This has been a short month for bird watching, thanks to my sojourn in the Kruger National Park as well as the onset of the chilly weather that has seen me busying myself indoors a lot more than usual.
The change of season has wrought changes in the garden and its visitors too: the lawn remains shadowed (and often damp with dew) for much longer in the mornings, hence the seed lies untouched until the sun brightens and dries the area; there is a magnificent display of aloes and wild dagga blooms – and a single Cape Chestnut flower (usually only expected in November-December); Bryan the tortoise has retreated to the pool pump house area and occasionally basks on the warm bricks there; and the fig tree and other indigenous berry-bearing trees both in my garden and in others nearby attract very large flocks of Redwinged Starlings as well as African Green Pigeons. There seem to be very few weavers about, leaving doves as the main visitors enjoying the seed I provide.
By the way, the mystery of where the Sacred Ibises go at the end of each day has been solved: they roost in a tall tree in the CBD with Cattle Egrets in a neighbouring one only a few metres away in the same street.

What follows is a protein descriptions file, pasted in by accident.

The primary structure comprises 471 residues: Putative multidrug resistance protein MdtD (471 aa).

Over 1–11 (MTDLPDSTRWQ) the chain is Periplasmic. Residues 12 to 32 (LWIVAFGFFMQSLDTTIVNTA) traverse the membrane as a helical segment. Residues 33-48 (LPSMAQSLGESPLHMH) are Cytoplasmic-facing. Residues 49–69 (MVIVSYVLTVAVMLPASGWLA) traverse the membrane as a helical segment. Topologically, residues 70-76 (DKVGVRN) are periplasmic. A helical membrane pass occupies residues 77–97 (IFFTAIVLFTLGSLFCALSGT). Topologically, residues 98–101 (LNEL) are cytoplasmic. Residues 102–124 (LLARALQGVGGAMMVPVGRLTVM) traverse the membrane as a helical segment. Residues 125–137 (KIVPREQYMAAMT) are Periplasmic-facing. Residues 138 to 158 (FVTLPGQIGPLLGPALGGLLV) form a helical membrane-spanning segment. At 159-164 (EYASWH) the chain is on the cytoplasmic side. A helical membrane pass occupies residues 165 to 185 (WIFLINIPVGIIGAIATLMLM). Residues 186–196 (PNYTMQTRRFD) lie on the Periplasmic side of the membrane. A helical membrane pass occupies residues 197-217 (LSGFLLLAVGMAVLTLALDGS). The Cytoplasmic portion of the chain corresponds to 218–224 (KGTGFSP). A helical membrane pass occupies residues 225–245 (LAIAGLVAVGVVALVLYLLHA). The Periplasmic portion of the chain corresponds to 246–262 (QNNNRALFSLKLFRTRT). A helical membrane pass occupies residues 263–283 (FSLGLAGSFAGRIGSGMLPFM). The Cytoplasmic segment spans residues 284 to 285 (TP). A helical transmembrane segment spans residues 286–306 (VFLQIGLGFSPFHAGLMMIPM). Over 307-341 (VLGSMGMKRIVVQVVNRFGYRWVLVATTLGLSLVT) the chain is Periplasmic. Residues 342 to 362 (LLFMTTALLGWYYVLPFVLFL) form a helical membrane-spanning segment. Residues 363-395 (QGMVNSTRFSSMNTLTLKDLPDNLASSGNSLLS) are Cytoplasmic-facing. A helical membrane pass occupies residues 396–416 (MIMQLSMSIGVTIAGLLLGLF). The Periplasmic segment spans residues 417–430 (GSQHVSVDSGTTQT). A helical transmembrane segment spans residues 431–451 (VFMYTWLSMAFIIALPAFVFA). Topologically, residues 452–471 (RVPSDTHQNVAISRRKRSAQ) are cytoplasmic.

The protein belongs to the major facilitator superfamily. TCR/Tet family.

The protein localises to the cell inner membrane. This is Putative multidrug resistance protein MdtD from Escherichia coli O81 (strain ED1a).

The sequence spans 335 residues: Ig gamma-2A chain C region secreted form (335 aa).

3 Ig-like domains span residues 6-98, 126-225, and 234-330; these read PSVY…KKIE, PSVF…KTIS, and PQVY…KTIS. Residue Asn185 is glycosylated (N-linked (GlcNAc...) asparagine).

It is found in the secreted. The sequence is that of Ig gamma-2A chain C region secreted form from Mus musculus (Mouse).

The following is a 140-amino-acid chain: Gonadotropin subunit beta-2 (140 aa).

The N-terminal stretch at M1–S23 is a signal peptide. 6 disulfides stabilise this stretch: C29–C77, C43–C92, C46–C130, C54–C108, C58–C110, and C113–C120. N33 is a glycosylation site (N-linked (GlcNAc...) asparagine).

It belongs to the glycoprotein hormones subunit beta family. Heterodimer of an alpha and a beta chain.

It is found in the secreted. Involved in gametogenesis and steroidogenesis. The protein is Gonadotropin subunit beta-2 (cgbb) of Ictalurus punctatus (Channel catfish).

The month began well with my first-ever sighting of a Collared Sunbird in my garden and the welcome annual return of a pair of Olive Sunbirds.
On two occasions this morning I was drawn away from watching the Comrades Marathon on television by bird activity in the garden. The first was by the loud chorus of a flock of Red-billed Woodhoopoes flitting in and out of the fig tree and working their way through the Pompon trees near the swimming pool. The second time was to watch a Red-eyed Dove vigorously chasing a Grey-headed Bush Shrike all over the garden!
My May list is:
African Green Pigeon
Black Crow (Cape)
Black Sunbird (Amethyst)
Cape Glossy Starling
Cape Turtle Dove
Greater Double-collared Sunbird
Greyheaded Bush Shrike
Rock Pigeon (Speckled)